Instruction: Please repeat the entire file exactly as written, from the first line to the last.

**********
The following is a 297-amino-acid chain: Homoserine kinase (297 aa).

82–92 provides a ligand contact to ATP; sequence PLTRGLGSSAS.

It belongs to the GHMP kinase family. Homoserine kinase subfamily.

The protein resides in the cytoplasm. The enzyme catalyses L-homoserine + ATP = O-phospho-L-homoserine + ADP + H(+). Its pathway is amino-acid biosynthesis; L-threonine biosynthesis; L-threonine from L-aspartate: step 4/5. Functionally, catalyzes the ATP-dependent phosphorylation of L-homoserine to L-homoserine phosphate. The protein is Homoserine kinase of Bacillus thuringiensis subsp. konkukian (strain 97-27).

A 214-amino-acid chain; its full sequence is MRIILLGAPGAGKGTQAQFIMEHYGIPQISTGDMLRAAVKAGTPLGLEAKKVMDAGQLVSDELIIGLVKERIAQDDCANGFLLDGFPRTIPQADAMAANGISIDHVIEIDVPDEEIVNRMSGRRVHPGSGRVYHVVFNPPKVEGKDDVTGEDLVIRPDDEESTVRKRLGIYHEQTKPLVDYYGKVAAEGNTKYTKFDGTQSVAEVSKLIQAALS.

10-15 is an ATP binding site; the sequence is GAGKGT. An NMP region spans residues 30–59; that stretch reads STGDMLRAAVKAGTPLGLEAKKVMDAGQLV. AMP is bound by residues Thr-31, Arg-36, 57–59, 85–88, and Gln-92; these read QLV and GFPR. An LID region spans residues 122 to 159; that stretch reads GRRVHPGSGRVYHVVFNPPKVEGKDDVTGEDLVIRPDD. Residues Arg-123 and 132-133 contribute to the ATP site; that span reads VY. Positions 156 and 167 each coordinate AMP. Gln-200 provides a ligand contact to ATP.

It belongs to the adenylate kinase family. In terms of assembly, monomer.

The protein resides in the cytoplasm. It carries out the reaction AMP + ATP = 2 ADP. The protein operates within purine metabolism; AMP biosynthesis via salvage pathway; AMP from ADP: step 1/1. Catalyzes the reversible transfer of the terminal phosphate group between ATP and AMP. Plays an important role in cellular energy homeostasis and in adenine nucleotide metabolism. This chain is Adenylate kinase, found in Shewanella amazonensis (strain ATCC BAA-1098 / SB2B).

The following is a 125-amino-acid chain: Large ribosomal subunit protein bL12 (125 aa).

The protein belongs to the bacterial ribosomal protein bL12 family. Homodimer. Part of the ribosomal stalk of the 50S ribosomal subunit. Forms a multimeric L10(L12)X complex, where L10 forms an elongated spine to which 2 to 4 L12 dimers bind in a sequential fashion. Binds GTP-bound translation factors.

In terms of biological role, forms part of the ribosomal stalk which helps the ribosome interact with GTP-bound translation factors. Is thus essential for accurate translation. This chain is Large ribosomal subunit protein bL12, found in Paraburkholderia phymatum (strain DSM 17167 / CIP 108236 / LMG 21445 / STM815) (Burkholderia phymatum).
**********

The following is a 297-amino-acid chain: Homoserine kinase (297 aa).

82–92 provides a ligand contact to ATP; sequence PLTRGLGSSAS.

It belongs to the GHMP kinase family. Homoserine kinase subfamily.

The protein resides in the cytoplasm. The enzyme catalyses L-homoserine + ATP = O-phospho-L-homoserine + ADP + H(+). Its pathway is amino-acid biosynthesis; L-threonine biosynthesis; L-threonine from L-aspartate: step 4/5. Functionally, catalyzes the ATP-dependent phosphorylation of L-homoserine to L-homoserine phosphate. The protein is Homoserine kinase of Bacillus thuringiensis subsp. konkukian (strain 97-27).

A 214-amino-acid chain; its full sequence is MRIILLGAPGAGKGTQAQFIMEHYGIPQISTGDMLRAAVKAGTPLGLEAKKVMDAGQLVSDELIIGLVKERIAQDDCANGFLLDGFPRTIPQADAMAANGISIDHVIEIDVPDEEIVNRMSGRRVHPGSGRVYHVVFNPPKVEGKDDVTGEDLVIRPDDEESTVRKRLGIYHEQTKPLVDYYGKVAAEGNTKYTKFDGTQSVAEVSKLIQAALS.

10-15 is an ATP binding site; the sequence is GAGKGT. An NMP region spans residues 30–59; that stretch reads STGDMLRAAVKAGTPLGLEAKKVMDAGQLV. AMP is bound by residues Thr-31, Arg-36, 57–59, 85–88, and Gln-92; these read QLV and GFPR. An LID region spans residues 122 to 159; that stretch reads GRRVHPGSGRVYHVVFNPPKVEGKDDVTGEDLVIRPDD. Residues Arg-123 and 132-133 contribute to the ATP site; that span reads VY. Positions 156 and 167 each coordinate AMP. Gln-200 provides a ligand contact to ATP.

It belongs to the adenylate kinase family. In terms of assembly, monomer.

The protein resides in the cytoplasm. It carries out the reaction AMP + ATP = 2 ADP. The protein operates within purine metabolism; AMP biosynthesis via salvage pathway; AMP from ADP: step 1/1. Catalyzes the reversible transfer of the terminal phosphate group between ATP and AMP. Plays an important role in cellular energy homeostasis and in adenine nucleotide metabolism. This chain is Adenylate kinase, found in Shewanella amazonensis (strain ATCC BAA-1098 / SB2B).

The following is a 125-amino-acid chain: Large ribosomal subunit protein bL12 (125 aa).

The protein belongs to the bacterial ribosomal protein bL12 family. Homodimer. Part of the ribosomal stalk of the 50S ribosomal subunit. Forms a multimeric L10(L12)X complex, where L10 forms an elongated spine to which 2 to 4 L12 dimers bind in a sequential fashion. Binds GTP-bound translation factors.

In terms of biological role, forms part of the ribosomal stalk which helps the ribosome interact with GTP-bound translation factors. Is thus essential for accurate translation. This chain is Large ribosomal subunit protein bL12, found in Paraburkholderia phymatum (strain DSM 17167 / CIP 108236 / LMG 21445 / STM815) (Burkholderia phymatum).